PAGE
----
Anakin should have been the pride of the Jedi order: charismatic, confident, inspiring, a natural leader, with the combined strengths of Luke and Han at their best. Reminiscing with Luke about his father, old Obi-Wan says Anakin was “the best star pilot in the galaxy, and a cunning warrior…and he was a good friend.” The Anakin of the prequels is a good pilot, but the cunning warrior and the good friend are never seen.
Instead of the tragic downfall of a great man, we get the pathetic subversion of a talented but petulant, callow youth hung up on an older girl who comforted him when he lost his mother. The fall of the Jedi order, likewise, could have carried the weight of the breaking of the Round Table and the fall of Camelot, if Lucas had remembered the sources that inspired him well enough to celebrate the glory of Camelot in the first place.
Once again, old Obi-Wan gives us the elegy of “a more civilized age” — “For over a thousand generations, the Jedi knights were the guardians of peace and justice in the Old Republic…before the dark times, before the Empire” — but what Lucas gives us in the prequels doesn’t live up to that billing. Instead of celebrating the myth of the Jedi, Lucas demythologizes them — not an invalid approach, but one squarely contrary to the original trilogy.
Gratingly contrasting with these child-unfriendly elements is the adult-unfriendly buffoonery of the widely despised Jar-Jar Binks, with his pidgin English and pratfalling physical comedy. Lucas has always dismissed criticism of Jar-Jar with the contention that the films have always been “for kids,” which makes you wonder if he thinks kids groove on politico-economic intrigues, Freudian psychology, critical demythologizing, and the dreary, angsty drama of Anakin and Amidala’s unromantic romance.
Precisely because of the mythic significance of the Star Wars story, the shortcomings of the prequels were felt by fans as more than a disappointment — they were a betrayal, a subversion. Happily, The Force Awakens goes a long way toward rectifying this. The heavy political machinations of the prequels are gone, and the bantering fun and excitement are back.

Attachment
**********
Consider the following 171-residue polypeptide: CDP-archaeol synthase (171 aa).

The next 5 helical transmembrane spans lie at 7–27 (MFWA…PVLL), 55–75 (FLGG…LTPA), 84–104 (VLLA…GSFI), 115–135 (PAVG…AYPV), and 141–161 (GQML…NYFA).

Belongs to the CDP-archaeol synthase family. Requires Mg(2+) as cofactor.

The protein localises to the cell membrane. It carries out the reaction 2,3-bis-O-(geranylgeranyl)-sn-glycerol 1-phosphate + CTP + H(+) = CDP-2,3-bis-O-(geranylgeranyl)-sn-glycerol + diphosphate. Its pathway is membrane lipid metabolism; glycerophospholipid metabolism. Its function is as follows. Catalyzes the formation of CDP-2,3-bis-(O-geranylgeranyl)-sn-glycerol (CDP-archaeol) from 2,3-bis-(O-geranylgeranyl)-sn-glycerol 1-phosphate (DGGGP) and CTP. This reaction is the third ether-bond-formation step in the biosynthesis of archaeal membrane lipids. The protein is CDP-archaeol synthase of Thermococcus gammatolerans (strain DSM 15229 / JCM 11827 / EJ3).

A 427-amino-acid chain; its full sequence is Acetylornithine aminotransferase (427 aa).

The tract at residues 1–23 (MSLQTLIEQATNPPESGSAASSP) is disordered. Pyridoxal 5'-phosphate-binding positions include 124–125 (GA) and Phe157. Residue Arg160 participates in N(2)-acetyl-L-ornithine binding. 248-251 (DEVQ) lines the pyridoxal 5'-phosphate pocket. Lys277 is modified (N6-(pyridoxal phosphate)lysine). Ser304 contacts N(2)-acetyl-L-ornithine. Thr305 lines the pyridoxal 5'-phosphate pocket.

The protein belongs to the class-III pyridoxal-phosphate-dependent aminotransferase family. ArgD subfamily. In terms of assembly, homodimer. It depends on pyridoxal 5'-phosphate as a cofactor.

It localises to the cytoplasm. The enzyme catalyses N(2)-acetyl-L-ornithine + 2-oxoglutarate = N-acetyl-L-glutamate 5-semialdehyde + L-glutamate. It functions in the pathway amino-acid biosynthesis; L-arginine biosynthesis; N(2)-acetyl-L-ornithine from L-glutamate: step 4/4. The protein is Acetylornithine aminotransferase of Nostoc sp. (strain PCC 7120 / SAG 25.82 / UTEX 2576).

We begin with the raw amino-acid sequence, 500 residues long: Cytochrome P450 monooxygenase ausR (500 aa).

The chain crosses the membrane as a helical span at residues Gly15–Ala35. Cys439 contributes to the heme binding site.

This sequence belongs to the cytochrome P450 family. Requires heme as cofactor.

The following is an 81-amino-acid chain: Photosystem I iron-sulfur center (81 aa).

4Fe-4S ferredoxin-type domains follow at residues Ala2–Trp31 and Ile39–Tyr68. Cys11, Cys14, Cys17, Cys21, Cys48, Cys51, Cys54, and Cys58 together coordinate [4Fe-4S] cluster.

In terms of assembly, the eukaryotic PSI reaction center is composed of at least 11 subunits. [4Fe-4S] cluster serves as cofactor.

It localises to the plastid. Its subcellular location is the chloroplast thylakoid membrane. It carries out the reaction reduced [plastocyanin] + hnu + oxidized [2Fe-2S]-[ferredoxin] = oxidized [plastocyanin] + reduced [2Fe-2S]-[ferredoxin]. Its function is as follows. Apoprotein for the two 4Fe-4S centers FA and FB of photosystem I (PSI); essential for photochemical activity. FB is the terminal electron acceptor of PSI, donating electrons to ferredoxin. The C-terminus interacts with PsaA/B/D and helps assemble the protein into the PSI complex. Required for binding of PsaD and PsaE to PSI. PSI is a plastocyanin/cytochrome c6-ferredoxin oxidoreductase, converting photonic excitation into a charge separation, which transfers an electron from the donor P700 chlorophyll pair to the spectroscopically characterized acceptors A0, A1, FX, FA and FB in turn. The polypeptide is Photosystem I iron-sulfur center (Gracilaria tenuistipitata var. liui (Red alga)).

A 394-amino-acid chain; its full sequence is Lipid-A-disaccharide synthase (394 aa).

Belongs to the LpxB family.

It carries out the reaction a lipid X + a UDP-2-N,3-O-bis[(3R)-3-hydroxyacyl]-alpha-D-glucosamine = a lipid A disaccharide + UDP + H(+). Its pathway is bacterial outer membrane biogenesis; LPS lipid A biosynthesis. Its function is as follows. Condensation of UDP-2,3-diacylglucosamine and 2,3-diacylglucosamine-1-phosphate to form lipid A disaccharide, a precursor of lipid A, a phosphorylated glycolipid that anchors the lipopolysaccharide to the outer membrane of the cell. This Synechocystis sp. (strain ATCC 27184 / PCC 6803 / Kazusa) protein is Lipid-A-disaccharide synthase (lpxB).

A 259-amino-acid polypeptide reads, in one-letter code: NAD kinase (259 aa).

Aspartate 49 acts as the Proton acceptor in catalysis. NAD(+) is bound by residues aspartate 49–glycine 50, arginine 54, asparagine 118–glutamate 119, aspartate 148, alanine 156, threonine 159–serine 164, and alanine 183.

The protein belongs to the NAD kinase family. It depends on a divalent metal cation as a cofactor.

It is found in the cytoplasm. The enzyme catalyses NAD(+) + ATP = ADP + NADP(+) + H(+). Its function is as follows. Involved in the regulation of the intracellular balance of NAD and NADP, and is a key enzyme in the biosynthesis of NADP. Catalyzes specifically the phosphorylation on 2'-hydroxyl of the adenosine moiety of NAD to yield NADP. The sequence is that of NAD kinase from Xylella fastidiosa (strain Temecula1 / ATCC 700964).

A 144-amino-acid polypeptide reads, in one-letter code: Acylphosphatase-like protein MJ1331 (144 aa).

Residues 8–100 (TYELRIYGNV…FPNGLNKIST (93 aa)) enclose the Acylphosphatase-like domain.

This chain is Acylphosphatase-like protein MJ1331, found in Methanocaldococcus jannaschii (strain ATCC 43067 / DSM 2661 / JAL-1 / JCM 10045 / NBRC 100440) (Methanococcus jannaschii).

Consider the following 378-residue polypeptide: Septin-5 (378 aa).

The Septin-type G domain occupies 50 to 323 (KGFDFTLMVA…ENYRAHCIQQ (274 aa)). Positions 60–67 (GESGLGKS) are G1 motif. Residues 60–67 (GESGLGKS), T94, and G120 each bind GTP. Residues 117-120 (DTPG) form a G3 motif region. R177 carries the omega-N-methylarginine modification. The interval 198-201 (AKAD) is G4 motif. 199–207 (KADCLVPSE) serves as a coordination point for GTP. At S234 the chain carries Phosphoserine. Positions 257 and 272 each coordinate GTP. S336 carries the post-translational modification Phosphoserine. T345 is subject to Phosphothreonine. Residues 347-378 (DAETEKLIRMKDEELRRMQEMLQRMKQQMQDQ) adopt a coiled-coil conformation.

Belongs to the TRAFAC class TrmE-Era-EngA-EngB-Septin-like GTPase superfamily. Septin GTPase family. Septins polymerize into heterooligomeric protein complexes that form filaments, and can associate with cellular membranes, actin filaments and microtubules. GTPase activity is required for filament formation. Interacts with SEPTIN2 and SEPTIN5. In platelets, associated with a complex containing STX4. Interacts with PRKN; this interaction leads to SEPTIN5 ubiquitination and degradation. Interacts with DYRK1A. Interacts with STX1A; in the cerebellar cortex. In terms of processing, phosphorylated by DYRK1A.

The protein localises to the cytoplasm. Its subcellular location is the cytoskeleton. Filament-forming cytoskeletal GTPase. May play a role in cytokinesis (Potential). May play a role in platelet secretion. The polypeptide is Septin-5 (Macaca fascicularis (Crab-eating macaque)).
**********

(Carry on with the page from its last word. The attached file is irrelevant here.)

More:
As escapist spectacle, it works nicely. At the same time, the filmmakers are clearly aware of the emotional power of this story for their audience. Han, Leia and Luke are essentially legendary figures, and there is a moment in which an important artifact, almost a sacred relic, is imbued with literal totemic power, not unlike the power the toys have for collectors.
I’m not convinced, though, that The Force Awakens has the fairy-tale flavor of the original trilogy, or that it contributes anything essential to the mythology, as the original films all did (and as the prequels at least tried to do).
The Star Wars franchise will go on to nine episodes, or twelve, or however many Disney feels like making, and of course there will be more cartoons, novels and other expanded world-building. It may be, though, that the mythic power of the original trilogy will never be touched — that henceforth Star Wars will merely be nostalgic space opera, and The Force Awakens and its sequels, however entertaining, will never be more than an unnecessary afterthought.
Then again, it may be too soon to say for sure. Given how The Force Awakens ends — no spoilers here! — the full measure of The Force Awakens may not be clear prior to the release of Episode VIII, coming from writer-director Rian Johnson.
Star Wars is pop mythology — a "McMyth," as a recent critical article put it — but in our McCulture even a McMyth can be vastly preferable to no myth at all, and certainly to other, less wholesome mythologies (e.g., the Matrix trilogy). Even for those who generally prefer more traditional fare, there is still much to enjoy and appreciate in these half-baked, stunningly mounted fantasies of good and evil in a galaxy far, far away.
Copyright © 2000– Steven D. Greydanus. All rights reserved.